After one blissful pocket hole after another, I was seriously trying to find something I didn’t like about the QuickJig 560. Aha, I thought! What if I want to put a really wide piece in. I had used Porter Cable’s integrated stop which keeps your work pieces in the same place each time (it’s adjustable for different width material). I assumed that stop would block doing pocket holes on a really wide piece like a narrow half oval shaped wood shelf which I used some beefy pocket hole screws on to fasten it to the wall. Then I realized the QuickJig’s stop not only adjusts left to right, but it can also be flipped out of the way entirely. It seems Porter Cable’s engineers have thought of just about everything with this one. My guess is I would have shaved about 80% off the time it took me to produce three pocket holes on that wide shelf piece when compared to the Kreg Mini Jig. For some details on a Kreg jig that’s more comparable, check out One Project Closer’s review of the Kreg K4 Jig.

The Porter Cable QuickJig 560 thwarted my attempts to find flaws in it. Also, don’t let it’s somewhat intricate design fool you into thinking it’s complicated or hard to work with. If you do any significant amount of pocket hole joinery, we think the QuickJig 560 is a no brainer. the Porter Cable QuickJig 560 is such a pleasure to work with, you may find yourself making pocket hole joints just for the shear pleasure and ease of it all. The PORTER-CABLE 560 QUIK JIG Pocket Hole Joinery System is available for around $225 via Amazon.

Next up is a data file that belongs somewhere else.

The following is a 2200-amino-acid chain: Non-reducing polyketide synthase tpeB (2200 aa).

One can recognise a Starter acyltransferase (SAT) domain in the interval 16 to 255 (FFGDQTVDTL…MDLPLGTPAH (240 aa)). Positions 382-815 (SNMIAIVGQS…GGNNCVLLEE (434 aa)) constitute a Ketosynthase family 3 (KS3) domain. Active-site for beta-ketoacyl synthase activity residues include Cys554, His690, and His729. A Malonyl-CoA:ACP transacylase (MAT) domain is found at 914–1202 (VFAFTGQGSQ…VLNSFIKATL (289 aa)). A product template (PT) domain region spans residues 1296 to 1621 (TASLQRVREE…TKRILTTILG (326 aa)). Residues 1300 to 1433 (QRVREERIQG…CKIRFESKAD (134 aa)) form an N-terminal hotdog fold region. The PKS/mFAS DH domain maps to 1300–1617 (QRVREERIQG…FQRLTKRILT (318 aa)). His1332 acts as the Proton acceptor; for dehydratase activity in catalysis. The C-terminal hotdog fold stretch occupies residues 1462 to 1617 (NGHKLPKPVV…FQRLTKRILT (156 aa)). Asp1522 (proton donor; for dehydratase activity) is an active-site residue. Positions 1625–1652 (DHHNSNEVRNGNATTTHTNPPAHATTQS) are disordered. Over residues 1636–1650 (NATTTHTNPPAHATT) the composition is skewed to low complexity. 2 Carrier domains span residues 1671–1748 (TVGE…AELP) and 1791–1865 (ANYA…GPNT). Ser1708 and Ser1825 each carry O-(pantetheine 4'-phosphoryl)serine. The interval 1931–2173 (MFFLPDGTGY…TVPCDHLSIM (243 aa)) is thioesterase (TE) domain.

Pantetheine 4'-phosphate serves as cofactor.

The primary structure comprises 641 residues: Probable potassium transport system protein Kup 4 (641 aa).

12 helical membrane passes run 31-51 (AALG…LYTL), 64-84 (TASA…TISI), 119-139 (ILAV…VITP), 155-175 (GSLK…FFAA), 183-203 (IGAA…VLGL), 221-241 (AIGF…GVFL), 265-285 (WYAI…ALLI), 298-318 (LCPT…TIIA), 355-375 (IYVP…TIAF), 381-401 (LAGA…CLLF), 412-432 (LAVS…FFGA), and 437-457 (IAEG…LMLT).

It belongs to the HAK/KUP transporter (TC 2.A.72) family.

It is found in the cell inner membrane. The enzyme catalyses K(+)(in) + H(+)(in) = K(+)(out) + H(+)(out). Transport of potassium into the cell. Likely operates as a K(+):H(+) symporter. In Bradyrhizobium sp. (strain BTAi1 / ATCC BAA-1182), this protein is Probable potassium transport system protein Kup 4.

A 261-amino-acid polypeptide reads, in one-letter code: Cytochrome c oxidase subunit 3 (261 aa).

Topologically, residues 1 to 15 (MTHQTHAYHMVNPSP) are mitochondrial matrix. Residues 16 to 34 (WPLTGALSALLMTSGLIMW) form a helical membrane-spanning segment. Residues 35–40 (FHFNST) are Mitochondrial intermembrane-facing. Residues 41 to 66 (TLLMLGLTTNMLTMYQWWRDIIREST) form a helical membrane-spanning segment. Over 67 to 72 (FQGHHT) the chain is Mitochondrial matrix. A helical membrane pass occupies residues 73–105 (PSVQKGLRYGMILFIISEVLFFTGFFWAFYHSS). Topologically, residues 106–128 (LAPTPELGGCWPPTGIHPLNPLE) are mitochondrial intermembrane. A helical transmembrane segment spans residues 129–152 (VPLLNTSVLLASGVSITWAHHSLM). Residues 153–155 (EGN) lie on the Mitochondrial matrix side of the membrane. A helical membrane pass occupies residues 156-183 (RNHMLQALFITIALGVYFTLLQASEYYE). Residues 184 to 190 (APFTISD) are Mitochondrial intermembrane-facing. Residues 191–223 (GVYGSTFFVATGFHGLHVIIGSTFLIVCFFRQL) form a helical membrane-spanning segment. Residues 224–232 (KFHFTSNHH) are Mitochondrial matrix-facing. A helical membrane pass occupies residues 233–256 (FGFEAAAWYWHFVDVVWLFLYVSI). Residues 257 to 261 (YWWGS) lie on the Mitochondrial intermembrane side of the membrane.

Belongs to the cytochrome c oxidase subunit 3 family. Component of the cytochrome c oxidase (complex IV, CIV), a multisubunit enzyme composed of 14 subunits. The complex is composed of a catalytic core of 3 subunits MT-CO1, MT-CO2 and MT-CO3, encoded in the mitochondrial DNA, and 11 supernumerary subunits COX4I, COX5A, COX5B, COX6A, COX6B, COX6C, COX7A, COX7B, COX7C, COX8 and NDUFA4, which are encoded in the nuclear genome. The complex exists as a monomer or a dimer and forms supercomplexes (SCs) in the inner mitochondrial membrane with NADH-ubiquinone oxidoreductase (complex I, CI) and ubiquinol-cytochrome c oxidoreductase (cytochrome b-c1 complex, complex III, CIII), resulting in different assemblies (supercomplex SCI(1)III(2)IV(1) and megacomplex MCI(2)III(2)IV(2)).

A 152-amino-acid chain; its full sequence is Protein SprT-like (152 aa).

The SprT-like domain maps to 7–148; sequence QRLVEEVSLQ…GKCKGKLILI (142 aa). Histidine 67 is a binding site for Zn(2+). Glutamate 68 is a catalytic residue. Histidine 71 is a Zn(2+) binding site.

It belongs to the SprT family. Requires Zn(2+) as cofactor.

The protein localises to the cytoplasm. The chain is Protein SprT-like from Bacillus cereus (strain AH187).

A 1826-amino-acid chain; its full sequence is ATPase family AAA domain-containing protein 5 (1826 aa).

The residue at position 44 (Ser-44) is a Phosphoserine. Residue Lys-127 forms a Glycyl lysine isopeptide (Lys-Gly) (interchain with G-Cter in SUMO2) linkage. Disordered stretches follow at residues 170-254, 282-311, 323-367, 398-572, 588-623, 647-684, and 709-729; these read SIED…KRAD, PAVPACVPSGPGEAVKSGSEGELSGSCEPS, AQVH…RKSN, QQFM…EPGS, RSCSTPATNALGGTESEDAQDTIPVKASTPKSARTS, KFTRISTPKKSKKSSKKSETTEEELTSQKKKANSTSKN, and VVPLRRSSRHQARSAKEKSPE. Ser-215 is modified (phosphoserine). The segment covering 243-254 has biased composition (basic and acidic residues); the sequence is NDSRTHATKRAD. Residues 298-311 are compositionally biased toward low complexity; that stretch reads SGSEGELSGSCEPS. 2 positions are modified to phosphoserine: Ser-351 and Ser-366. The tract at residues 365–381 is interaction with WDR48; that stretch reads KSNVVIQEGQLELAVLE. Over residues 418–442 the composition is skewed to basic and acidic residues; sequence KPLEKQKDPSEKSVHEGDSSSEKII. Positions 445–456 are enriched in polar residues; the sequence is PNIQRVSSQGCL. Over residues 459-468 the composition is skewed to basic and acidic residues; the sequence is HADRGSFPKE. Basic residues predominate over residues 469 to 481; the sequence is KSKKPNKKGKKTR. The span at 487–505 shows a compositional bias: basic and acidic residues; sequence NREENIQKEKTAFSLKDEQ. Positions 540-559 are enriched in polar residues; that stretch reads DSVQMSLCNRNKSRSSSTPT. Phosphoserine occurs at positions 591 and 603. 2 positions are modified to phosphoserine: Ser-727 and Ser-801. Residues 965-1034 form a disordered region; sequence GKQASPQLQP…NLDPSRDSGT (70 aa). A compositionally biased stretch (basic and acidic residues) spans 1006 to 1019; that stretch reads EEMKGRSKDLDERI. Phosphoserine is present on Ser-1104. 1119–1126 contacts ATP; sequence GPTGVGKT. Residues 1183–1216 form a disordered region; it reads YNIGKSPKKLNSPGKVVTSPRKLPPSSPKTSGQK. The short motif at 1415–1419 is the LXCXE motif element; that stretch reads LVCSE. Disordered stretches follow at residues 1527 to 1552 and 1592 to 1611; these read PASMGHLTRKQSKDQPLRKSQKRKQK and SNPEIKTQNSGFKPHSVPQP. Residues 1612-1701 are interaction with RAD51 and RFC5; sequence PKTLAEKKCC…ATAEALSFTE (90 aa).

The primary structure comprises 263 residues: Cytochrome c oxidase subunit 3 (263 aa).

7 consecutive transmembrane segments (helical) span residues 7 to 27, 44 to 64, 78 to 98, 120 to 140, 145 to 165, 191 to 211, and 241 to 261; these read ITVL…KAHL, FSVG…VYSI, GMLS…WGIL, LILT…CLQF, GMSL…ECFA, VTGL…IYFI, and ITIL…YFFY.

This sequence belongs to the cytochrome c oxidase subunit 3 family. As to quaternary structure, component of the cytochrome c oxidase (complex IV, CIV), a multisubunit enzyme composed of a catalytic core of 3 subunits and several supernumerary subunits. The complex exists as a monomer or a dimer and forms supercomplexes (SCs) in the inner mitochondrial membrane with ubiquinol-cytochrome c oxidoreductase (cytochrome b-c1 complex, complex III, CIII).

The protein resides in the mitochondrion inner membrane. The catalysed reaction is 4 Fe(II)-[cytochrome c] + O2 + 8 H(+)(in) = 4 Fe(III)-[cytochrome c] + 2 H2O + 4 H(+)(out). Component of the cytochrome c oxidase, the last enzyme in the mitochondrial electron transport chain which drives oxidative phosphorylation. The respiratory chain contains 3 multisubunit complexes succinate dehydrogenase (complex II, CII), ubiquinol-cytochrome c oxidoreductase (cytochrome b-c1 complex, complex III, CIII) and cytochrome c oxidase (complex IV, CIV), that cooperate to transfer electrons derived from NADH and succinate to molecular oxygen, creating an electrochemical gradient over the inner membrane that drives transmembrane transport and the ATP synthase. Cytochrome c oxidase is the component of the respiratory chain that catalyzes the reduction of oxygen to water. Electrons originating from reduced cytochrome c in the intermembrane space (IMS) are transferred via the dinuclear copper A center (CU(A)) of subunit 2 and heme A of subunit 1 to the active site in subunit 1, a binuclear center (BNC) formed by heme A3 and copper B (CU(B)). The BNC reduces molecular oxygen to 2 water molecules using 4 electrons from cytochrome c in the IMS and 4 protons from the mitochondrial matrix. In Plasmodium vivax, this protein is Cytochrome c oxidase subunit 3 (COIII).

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About Marc Lyman

Marc grew up under a brave single mom who "encouraged" home improvement on the family home. Early toddler gifts included a tool set, and even a cordless Bosch drill when cordless drills first came out. In grade school (give or take a few years), Marc's mom said, "We need to cut down some trees. . . . here's a chainsaw." A father figure also involved Marc in many home improvement projects, including a summer of home remodeling in Palo Alto, CA. Toss in some Obsessive Compulsive personality traits researching everything home improvement related. The end result: a genetically pre-disposed, socially sculpted home improvement machine! For his complete profile, please visit our About page. Really, it's worth it.

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3 thoughts on “Porter Cable QuickJig 560 Pocket Hole Joinery System Review”

  1. There’s another flaw/drawback with this design. It is not user friendly for taking into the field to make repairs to cabinets, furniture, etc. without taking the piece needing repair apart so that it can be put into the jig. And, while being able to adjust the width between pockets more precisely, that’s not enough to make it worth paying the much higher price.